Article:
"The Bahir Illumination," by Rabbi Nehunia ben haKana who was a master of the first century esoteric school of Judaism..... a contemporary of the author of the Zohar, Rabbi Shimon bar Yochai.
|ב וְהָאָרֶץ, הָיְתָה תֹהוּ וָבֹהוּ, וְחֹשֶׁךְ, עַל-פְּנֵי תְהוֹם; וְרוּחַ אֱלֹהִים, מְרַחֶפֶת עַל-פְּנֵי הַמָּיִם.||2 Now the earth was unformed and void, and darkness was upon the face of the deep; and the spirit of God hovered over the face of the waters.|
|ג וַיֹּאמֶר אֱלֹהִים, יְהִי אוֹר; וַיְהִי-אוֹר.||3 And God said: 'Let there be light.' And there was light.|
I have underlined in red the Hebrew words "Tohu v'Vohu."
Although "Tohu v'Vohu" usually have the simple connotation of chaos and desolation, they are here described as the basic ingredients of creation.
HaShem gives existence to all things, and is therefore the ultimate Giver. Creation, on the other hand, must receive its very existence from HaShem, and is therefore the ultimate receiver.
Another important principle is the fact that HaShem is an absolutely simple Unity, and cannot be described by any qualities whatsoever. Every concept that is necessary for creation must therefore also be created. As we see, two of the most basic of these are the concepts of giving and receiving. In Kabbalistic terminology, the concept of giving is referred to as "Light," while that of receiving is called a "Vessel."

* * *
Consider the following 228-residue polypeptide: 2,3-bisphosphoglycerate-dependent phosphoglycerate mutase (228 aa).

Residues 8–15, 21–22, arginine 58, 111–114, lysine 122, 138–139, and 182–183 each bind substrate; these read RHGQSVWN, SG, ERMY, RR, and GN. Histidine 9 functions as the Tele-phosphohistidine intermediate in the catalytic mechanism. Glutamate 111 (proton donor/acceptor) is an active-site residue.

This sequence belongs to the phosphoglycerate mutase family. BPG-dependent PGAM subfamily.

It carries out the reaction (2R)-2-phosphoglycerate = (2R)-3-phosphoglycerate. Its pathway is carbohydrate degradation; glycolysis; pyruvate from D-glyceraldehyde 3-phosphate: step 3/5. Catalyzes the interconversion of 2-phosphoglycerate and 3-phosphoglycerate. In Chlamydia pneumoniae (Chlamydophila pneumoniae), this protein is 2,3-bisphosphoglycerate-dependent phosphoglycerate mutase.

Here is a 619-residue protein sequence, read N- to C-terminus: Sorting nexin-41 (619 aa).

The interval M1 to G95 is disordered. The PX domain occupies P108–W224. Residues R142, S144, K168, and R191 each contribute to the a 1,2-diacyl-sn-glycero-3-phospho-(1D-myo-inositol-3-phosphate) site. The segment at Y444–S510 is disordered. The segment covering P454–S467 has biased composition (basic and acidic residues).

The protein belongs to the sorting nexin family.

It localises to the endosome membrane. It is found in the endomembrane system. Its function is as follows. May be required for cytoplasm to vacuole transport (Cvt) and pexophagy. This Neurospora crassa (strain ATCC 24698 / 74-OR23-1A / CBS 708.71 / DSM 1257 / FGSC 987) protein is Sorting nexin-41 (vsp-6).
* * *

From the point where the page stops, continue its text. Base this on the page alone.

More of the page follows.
The original Vessels consisted of the Ten Sefirot in their most primitive form. In this state, they could not interact with each other, and hence, could not give anything to each other. All they could do was receive from HaShem.
In order to receive HaShem's Light, however, a Vessel must in some way be connected to HaShem. The basic difference between the spiritual and the physical is the fact that space does not exist in the spiritual, and hence, there is no way in which the Sefirot can be physically connected to HaShem. The only possible relationship is therefore resemblance. Therefore, in order to receive HaShem's Light, the Vessel must, at least to some degree, resemble HaShem.
This presents a difficulty. If HaShem is the ultimate Giver, whilst the Vessel only receives, the two are then absolute opposites. Therefore, in order for a Vessel to properly receive, it must also give.